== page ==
Exploitation cinema can be art. Like any dramatic form, the magic lies in what the artist brings to it. Even a controversial cinema archetype like the “rape-revenge” movie can transcend its lurid elements if the proper artistry is applied: classic examples include films as diverse as The Virgin Spring and Ms. 45. The latest film to successfully reinterpret the rape-revenge subgenre is Revenge, the feature film debut for French filmmaker Coralie Fargeat. Like the aforementioned classics, it uses carefully deployed visceral subject matter to confront the attitudes and beliefs of the audience.
The plot of Revenge is elemental in its simplicity: Jen (Matilda Lutz) is the young mistress of well-to-do businessman Richard (Kevin Janssens). Their latest tryst unfortunately coincides with a hunting weekend that involves his friends Stan (Vincent Colombe) and Dimitre (Guillaume Bochede). The pals arrive too early and jealous Stan rapes Jen while Richard is off on business. When Richard returns, he tries to bribe her into silence and threatens more violence if she doesn’t comply. She runs into the nearby desert wilderness, kicking off a chain of events that brings bloodshed, death and catharsis, the latter element for both the heroine and the viewers.
Revenge is an impressive film because it manages to simultaneously fulfill and subvert genre expectations. Exploitation fans will be happy to know that it is as unflinchingly brutal and bloody as any other example of the rape-revenge film. There are impalements, stabbings and shootings, the majority enacted with old school prosthetic effects. Memorable moments of carnage include a wound treatment scene that seems to pay homage to Rambo III, a scene with a piece of glass painfully extracted from a foot that plays like a Lucio Fulci setpiece and a finale that literally paints a white-themed main room red with several pints of blood.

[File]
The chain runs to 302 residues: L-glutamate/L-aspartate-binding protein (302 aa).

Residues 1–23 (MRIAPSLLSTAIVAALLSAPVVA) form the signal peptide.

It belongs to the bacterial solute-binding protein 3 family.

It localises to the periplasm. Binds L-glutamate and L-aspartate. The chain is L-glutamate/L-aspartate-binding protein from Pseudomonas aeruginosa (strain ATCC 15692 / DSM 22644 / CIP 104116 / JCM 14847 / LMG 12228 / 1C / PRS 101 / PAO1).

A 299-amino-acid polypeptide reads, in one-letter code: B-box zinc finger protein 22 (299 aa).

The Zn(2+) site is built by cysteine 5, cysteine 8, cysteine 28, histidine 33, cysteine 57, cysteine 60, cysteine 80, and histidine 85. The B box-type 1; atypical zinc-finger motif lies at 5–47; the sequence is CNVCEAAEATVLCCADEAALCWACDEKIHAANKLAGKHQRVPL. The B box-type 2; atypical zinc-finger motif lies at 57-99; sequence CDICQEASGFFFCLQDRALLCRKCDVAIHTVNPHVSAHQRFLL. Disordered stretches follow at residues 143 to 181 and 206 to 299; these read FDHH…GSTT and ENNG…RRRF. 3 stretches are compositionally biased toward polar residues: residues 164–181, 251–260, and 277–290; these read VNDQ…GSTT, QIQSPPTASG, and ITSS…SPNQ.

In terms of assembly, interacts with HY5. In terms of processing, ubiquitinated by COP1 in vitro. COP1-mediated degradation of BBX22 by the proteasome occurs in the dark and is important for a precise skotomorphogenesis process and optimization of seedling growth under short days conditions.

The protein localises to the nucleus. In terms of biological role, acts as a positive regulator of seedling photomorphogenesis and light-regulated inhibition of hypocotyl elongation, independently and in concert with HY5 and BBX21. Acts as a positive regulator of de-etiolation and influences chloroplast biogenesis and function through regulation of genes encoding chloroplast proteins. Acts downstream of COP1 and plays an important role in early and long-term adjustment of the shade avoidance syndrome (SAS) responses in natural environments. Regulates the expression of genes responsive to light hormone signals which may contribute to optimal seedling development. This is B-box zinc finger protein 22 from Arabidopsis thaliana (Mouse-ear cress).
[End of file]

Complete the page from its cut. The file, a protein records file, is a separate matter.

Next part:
However, the surface thrills merely act as a delivery vehicle for what is really going in Revenge. Fargeat both wrote and directed and has fun playing with the traditionally masculine approach of this subgenre. The first twenty minutes of the film take the male attitude, with the camera ogling Jen as she knowingly plays to her male audience, but once the men turn on her that tactic ends.
From there on, the men descend into barbarism or cowardice (in a pointed touch, rapist Stan is revealed to be the weakest of the men) while the beaten and wounded Jen experiences a sort of nature-assisted rebirth, complete with a peyote-fueled vision as she takes care of a wound. Even the brutal finale has elements of genre-deconstructing satire: the best bit might be when one character accidentally reveals their location during a standoff when the blood from a wound flows into sight out from their hiding place.
Best of all, this take on a b-movie genre has an a-movie sense of craft. The ensembles performance’s are strong: Lutz does impressive work in a physically demanding role as avenging angel while Janssens surprises by uncovering hidden depths of Darwinesque cruelty under a pleasant surface and Colombe makes a fun-to-hate cowardly bad guy. Fargeat directs with a tightly-controlled sense of economy, going for an arid style to match the location that is enhanced by a pulsating electronic score and striking cinematography by Robrecht Heyvaert. When the action comes, her ability to choreography action and bloodletting is as strong as any male director you care to mention.
In short, Revenge is the rare foreign film that delivers for both the arthouse crowd and the exploitation crowd. Having one’s cake and eating it too is seldom the bloody good fun this movie provides.